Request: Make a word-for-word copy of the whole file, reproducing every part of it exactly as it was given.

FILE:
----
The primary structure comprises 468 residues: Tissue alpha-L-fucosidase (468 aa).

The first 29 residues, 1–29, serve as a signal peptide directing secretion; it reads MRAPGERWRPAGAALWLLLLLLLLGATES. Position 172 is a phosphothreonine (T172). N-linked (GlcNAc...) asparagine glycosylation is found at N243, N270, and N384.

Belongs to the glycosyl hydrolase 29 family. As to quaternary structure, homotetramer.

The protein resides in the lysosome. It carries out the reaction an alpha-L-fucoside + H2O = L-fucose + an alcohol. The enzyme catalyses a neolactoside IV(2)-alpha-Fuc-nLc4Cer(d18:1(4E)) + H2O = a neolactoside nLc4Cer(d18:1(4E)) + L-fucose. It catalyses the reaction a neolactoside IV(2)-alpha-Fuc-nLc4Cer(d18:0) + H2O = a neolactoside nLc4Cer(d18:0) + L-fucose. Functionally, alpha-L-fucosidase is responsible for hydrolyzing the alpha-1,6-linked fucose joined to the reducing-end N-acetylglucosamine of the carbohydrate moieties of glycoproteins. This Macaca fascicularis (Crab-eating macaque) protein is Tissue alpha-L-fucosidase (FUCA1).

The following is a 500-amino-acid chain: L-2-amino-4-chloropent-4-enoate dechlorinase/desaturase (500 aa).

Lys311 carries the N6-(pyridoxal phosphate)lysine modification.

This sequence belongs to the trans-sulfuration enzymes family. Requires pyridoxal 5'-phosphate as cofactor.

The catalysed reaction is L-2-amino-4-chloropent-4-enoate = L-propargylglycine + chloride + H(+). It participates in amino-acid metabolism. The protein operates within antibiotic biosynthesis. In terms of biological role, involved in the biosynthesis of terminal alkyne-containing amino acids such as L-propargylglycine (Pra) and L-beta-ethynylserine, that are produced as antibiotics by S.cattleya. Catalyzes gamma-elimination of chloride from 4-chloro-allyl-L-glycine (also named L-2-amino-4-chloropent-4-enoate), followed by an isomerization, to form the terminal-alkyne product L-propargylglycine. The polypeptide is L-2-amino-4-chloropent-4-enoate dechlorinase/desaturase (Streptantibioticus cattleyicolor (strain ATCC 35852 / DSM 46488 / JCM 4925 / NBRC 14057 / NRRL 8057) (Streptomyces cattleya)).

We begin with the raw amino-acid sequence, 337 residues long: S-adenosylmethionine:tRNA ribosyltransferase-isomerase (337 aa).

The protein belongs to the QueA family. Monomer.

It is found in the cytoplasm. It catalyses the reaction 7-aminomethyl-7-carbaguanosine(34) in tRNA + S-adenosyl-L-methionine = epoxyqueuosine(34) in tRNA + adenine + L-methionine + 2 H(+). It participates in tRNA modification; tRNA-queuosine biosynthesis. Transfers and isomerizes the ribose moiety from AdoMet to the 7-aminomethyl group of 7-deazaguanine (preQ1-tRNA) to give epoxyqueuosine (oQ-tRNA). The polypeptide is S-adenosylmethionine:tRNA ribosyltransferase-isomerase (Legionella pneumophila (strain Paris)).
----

The primary structure comprises 468 residues: Tissue alpha-L-fucosidase (468 aa).

The first 29 residues, 1–29, serve as a signal peptide directing secretion; it reads MRAPGERWRPAGAALWLLLLLLLLGATES. Position 172 is a phosphothreonine (T172). N-linked (GlcNAc...) asparagine glycosylation is found at N243, N270, and N384.

Belongs to the glycosyl hydrolase 29 family. As to quaternary structure, homotetramer.

The protein resides in the lysosome. It carries out the reaction an alpha-L-fucoside + H2O = L-fucose + an alcohol. The enzyme catalyses a neolactoside IV(2)-alpha-Fuc-nLc4Cer(d18:1(4E)) + H2O = a neolactoside nLc4Cer(d18:1(4E)) + L-fucose. It catalyses the reaction a neolactoside IV(2)-alpha-Fuc-nLc4Cer(d18:0) + H2O = a neolactoside nLc4Cer(d18:0) + L-fucose. Functionally, alpha-L-fucosidase is responsible for hydrolyzing the alpha-1,6-linked fucose joined to the reducing-end N-acetylglucosamine of the carbohydrate moieties of glycoproteins. This Macaca fascicularis (Crab-eating macaque) protein is Tissue alpha-L-fucosidase (FUCA1).

The following is a 500-amino-acid chain: L-2-amino-4-chloropent-4-enoate dechlorinase/desaturase (500 aa).

Lys311 carries the N6-(pyridoxal phosphate)lysine modification.

This sequence belongs to the trans-sulfuration enzymes family. Requires pyridoxal 5'-phosphate as cofactor.

The catalysed reaction is L-2-amino-4-chloropent-4-enoate = L-propargylglycine + chloride + H(+). It participates in amino-acid metabolism. The protein operates within antibiotic biosynthesis. In terms of biological role, involved in the biosynthesis of terminal alkyne-containing amino acids such as L-propargylglycine (Pra) and L-beta-ethynylserine, that are produced as antibiotics by S.cattleya. Catalyzes gamma-elimination of chloride from 4-chloro-allyl-L-glycine (also named L-2-amino-4-chloropent-4-enoate), followed by an isomerization, to form the terminal-alkyne product L-propargylglycine. The polypeptide is L-2-amino-4-chloropent-4-enoate dechlorinase/desaturase (Streptantibioticus cattleyicolor (strain ATCC 35852 / DSM 46488 / JCM 4925 / NBRC 14057 / NRRL 8057) (Streptomyces cattleya)).

We begin with the raw amino-acid sequence, 337 residues long: S-adenosylmethionine:tRNA ribosyltransferase-isomerase (337 aa).

The protein belongs to the QueA family. Monomer.

It is found in the cytoplasm. It catalyses the reaction 7-aminomethyl-7-carbaguanosine(34) in tRNA + S-adenosyl-L-methionine = epoxyqueuosine(34) in tRNA + adenine + L-methionine + 2 H(+). It participates in tRNA modification; tRNA-queuosine biosynthesis. Transfers and isomerizes the ribose moiety from AdoMet to the 7-aminomethyl group of 7-deazaguanine (preQ1-tRNA) to give epoxyqueuosine (oQ-tRNA). The polypeptide is S-adenosylmethionine:tRNA ribosyltransferase-isomerase (Legionella pneumophila (strain Paris)).